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The new normal- 04/16/2021

By Kevin Taylor

Alma Schools 


It’s 5:27 a.m. as Jacob Machen hits the floor, barefoot and sleepy, his mind processing the day’s order of business. The Alma senior begins ruffling through his drawer for his Sonic uniform. 


It’s time to cook. 


Up before the roosters and out the door before the morning paper is delivered is a routine Machen has played out for nearly a year - up at dawn, working for three hours, then racing home to complete that day’s English assignment. 


On the days he isn’t playing left field for the Alma Airedales’ baseball team, Machen steers his Hyundai Elantra back to the Alma Sonic. 


It’s time for the dinner rush.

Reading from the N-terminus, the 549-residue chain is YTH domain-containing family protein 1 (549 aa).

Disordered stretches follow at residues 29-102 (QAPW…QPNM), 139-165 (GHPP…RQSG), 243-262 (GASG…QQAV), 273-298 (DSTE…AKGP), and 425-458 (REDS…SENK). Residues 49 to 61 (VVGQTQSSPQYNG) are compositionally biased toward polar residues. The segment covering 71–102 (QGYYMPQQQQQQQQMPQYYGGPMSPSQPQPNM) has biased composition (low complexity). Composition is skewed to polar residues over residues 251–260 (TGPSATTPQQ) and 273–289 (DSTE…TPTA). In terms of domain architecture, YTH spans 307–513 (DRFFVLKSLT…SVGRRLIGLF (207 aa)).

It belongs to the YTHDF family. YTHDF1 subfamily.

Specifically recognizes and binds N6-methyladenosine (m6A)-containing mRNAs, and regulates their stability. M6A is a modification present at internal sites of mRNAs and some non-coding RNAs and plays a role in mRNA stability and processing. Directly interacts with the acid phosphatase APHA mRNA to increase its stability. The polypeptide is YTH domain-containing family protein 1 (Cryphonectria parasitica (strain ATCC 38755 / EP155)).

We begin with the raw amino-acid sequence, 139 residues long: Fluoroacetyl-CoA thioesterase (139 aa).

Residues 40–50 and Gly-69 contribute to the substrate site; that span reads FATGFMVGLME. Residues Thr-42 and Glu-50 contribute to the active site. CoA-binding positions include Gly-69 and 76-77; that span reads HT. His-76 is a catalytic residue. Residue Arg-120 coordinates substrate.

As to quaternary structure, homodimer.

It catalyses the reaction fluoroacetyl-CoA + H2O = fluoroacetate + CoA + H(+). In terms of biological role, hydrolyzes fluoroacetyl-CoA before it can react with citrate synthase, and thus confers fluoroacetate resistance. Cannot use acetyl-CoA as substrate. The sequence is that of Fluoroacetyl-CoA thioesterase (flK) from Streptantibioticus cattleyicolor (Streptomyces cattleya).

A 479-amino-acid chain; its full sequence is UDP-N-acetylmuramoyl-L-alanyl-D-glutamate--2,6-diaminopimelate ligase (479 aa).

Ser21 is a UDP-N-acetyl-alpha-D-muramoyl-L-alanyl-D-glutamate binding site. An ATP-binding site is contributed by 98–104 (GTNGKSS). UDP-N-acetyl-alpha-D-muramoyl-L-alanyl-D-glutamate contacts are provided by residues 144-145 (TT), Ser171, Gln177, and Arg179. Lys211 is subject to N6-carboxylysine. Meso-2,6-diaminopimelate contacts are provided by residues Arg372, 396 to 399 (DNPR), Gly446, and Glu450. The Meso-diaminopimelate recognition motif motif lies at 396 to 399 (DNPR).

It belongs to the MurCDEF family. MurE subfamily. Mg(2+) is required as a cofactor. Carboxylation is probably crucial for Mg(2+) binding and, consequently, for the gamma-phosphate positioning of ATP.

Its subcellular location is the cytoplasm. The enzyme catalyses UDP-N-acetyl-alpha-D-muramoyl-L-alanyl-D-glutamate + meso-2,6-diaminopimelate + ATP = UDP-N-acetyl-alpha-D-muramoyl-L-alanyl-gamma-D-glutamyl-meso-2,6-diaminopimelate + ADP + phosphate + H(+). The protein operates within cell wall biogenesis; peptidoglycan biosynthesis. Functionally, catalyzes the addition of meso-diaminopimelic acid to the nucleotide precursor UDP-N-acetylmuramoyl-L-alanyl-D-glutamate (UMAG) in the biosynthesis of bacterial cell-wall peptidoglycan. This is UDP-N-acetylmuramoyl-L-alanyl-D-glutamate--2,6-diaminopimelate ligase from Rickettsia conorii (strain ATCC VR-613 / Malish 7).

The COVID-19 pandemic was many things to many people. For Jacob Machen, it became an opportunity too good to pass up. 


“Before the (baseball) season started, there would be days when I’d work a shift in the morning, come home and do school work, and then go back and work a shift at night,” Machen said. “Plus, you’re working on the weekends, too.”


Last fall, as Machen was settling into his senior year of high school, he averaged between 25 and 30 hours a week at the Alma Sonic. 


“Last summer I started a new job, so yes, it was very tempting to go all-remote and try to make a bunch of money and save up for college,” Machen said. “I had to learn to manage my time, too. Every free second I get throughout the day, I need to make sure I’m doing something positive.”


“He (Machen) works 30 hours a week and that would have never happened without (the pandemic),” Alma baseball coach Brian Fry said. “I think he pays for his own (car) insurance; I think he tries to provide for his family as much as he can.


“He’ll leave practice and go straight to work.”